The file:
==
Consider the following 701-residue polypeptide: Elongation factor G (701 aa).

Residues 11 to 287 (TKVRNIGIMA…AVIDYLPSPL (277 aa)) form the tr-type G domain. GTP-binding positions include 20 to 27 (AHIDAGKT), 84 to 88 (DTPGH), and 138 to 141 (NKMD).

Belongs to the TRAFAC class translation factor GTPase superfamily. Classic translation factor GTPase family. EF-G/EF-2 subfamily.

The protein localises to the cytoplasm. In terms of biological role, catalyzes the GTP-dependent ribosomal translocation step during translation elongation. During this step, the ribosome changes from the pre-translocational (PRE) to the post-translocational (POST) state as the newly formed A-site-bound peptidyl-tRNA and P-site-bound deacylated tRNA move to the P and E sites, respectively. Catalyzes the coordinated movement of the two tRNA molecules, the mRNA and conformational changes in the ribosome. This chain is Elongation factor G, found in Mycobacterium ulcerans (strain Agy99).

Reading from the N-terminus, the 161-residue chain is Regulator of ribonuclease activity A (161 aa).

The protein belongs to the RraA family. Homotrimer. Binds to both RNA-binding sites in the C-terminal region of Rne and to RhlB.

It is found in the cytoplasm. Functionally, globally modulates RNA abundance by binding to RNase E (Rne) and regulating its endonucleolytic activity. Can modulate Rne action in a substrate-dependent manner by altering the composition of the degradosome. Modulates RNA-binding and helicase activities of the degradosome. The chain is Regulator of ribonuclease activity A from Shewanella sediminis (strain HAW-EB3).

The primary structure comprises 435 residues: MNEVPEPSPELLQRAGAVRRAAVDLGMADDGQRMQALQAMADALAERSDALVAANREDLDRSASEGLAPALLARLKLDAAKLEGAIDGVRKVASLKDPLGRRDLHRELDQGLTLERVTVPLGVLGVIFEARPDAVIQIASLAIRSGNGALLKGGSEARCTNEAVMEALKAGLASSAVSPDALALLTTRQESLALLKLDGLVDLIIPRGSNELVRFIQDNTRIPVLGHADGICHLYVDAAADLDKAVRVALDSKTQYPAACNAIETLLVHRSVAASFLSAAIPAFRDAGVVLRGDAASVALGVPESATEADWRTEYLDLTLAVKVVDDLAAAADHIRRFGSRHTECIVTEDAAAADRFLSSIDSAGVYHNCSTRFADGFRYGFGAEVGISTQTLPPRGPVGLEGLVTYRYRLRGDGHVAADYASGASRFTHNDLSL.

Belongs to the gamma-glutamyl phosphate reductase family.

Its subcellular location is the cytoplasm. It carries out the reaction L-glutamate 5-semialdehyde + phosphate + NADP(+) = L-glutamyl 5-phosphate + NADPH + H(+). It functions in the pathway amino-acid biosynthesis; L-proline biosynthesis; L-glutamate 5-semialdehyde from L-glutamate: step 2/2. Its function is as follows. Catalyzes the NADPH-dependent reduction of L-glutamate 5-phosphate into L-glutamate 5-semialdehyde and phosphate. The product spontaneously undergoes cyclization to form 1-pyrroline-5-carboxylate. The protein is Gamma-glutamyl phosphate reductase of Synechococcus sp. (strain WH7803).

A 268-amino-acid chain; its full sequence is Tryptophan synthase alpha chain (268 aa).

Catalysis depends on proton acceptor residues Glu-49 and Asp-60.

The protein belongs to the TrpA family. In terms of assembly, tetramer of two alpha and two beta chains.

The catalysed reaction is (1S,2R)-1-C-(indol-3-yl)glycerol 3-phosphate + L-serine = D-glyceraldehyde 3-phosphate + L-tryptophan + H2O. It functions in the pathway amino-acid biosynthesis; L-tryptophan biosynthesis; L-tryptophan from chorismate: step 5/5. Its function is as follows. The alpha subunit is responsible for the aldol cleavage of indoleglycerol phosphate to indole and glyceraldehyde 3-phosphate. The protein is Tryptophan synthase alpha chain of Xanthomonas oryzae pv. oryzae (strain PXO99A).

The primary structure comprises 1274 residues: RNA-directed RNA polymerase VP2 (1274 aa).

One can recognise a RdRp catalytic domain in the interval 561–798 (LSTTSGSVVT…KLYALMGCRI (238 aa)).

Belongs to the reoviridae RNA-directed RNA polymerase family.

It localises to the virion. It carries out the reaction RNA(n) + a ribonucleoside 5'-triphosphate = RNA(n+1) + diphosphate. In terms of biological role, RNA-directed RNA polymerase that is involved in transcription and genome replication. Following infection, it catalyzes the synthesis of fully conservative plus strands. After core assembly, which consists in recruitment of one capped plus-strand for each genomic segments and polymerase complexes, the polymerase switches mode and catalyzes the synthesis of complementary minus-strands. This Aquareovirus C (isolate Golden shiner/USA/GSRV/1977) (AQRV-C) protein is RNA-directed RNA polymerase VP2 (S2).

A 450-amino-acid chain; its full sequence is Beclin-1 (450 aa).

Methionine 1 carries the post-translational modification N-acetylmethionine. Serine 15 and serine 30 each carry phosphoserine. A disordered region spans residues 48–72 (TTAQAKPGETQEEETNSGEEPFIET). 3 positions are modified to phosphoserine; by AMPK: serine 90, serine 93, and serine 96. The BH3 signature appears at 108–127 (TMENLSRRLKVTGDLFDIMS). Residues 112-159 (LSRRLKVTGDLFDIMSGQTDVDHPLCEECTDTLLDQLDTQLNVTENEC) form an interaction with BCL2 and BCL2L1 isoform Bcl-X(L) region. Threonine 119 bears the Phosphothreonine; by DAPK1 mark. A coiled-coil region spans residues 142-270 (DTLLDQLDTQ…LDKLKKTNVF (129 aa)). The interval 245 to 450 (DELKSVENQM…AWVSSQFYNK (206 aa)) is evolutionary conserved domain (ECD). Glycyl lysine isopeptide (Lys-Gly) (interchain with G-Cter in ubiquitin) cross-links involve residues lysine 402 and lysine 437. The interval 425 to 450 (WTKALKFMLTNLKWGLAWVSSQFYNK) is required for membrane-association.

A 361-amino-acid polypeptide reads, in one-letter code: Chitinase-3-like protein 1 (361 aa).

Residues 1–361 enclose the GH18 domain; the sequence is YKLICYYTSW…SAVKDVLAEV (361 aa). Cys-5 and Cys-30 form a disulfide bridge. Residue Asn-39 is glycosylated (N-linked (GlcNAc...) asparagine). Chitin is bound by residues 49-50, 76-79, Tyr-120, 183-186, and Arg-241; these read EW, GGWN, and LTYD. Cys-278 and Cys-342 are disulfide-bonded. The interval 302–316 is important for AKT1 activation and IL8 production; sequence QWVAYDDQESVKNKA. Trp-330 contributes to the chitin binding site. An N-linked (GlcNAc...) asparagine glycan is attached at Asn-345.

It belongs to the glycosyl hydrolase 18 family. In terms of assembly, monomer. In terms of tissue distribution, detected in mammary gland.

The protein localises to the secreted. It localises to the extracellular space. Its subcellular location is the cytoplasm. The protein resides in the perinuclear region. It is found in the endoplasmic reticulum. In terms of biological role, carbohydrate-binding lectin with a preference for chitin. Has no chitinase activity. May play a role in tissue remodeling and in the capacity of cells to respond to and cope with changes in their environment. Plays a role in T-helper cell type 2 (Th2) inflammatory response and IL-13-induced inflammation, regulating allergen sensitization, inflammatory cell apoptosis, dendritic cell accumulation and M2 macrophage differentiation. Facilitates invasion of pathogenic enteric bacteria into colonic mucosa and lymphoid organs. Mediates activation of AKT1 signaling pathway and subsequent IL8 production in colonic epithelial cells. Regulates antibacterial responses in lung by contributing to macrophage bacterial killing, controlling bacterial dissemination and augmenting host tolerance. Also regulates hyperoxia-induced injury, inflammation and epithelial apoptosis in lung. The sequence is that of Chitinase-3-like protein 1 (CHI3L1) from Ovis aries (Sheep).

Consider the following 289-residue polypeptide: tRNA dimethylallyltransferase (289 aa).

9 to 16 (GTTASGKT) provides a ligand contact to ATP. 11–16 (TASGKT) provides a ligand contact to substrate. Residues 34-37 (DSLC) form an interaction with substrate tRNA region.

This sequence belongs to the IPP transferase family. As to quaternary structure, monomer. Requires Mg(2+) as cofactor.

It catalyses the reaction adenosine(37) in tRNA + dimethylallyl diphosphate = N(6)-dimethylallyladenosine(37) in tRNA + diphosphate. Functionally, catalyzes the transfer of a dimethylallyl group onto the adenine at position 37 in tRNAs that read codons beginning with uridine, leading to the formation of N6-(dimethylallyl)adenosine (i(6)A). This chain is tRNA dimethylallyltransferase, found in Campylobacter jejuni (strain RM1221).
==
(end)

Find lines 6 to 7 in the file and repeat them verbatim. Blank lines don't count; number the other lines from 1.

The protein belongs to the RraA family. Homotrimer. Binds to both RNA-binding sites in the C-terminal region of Rne and to RhlB.

It is found in the cytoplasm. Functionally, globally modulates RNA abundance by binding to RNase E (Rne) and regulating its endonucleolytic activity. Can modulate Rne action in a substrate-dependent manner by altering the composition of the degradosome. Modulates RNA-binding and helicase activities of the degradosome. The chain is Regulator of ribonuclease activity A from Shewanella sediminis (strain HAW-EB3).